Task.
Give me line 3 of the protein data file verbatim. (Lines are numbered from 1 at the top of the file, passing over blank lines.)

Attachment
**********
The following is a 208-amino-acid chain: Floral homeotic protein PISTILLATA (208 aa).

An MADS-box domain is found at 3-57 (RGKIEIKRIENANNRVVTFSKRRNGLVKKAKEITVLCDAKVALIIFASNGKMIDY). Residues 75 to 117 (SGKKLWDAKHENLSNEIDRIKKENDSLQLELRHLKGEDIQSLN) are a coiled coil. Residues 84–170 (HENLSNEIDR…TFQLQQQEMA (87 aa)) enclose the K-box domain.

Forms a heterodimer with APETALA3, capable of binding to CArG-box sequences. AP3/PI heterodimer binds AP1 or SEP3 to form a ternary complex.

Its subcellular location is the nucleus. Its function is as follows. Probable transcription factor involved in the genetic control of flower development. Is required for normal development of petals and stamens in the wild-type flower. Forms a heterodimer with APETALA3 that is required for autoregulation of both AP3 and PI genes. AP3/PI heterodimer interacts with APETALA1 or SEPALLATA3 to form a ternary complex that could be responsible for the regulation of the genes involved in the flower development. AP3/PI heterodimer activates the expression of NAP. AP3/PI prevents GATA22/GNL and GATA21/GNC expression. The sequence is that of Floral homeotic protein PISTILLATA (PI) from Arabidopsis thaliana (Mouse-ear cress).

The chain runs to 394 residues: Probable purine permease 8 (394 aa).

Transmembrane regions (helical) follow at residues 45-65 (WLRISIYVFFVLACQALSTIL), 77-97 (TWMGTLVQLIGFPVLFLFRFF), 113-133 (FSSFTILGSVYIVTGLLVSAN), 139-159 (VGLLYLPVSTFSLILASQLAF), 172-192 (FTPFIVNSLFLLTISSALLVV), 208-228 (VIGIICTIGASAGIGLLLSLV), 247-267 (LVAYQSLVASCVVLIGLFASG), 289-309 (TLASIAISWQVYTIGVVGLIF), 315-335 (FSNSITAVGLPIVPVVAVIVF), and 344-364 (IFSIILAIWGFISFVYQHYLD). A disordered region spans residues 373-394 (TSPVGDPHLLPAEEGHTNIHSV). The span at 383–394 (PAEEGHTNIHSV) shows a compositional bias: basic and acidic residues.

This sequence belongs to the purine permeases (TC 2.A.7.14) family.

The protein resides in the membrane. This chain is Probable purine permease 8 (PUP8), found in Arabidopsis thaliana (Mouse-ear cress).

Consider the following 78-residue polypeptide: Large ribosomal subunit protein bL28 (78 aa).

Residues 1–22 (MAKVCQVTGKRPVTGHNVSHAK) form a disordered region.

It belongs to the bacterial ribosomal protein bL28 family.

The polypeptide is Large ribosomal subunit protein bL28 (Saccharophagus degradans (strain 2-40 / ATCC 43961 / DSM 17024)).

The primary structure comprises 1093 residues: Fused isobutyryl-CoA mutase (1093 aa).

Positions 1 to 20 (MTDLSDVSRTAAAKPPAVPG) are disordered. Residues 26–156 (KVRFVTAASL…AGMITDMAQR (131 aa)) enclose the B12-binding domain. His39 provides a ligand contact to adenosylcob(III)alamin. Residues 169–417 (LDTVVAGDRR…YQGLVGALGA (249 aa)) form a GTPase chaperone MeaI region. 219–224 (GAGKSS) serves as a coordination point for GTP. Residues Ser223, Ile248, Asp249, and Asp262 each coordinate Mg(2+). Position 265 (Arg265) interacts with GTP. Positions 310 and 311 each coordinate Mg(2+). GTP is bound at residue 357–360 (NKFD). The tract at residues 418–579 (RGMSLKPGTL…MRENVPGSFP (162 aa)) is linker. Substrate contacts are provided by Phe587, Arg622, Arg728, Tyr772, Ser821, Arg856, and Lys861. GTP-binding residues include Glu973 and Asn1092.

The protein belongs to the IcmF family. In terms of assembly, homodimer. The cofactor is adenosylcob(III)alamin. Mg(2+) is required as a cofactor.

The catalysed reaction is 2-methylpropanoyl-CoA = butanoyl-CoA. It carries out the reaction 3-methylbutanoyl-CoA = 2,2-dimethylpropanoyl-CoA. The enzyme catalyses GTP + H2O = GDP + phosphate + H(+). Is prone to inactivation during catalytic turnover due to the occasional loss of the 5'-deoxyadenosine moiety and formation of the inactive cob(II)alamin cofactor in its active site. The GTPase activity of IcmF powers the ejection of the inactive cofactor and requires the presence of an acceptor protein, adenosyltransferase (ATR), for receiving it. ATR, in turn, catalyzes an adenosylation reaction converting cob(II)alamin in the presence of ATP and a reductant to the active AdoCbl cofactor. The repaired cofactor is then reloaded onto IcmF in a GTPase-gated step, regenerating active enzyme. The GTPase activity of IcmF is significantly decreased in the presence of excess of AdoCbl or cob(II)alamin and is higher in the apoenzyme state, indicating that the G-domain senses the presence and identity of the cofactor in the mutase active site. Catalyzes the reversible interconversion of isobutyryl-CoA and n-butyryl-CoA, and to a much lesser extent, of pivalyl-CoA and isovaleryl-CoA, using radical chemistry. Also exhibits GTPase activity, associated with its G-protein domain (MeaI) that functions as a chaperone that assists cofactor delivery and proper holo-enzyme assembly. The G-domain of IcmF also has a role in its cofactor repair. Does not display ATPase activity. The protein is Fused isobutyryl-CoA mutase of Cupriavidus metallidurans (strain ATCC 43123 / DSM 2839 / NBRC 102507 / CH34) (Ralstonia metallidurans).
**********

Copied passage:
Forms a heterodimer with APETALA3, capable of binding to CArG-box sequences. AP3/PI heterodimer binds AP1 or SEP3 to form a ternary complex.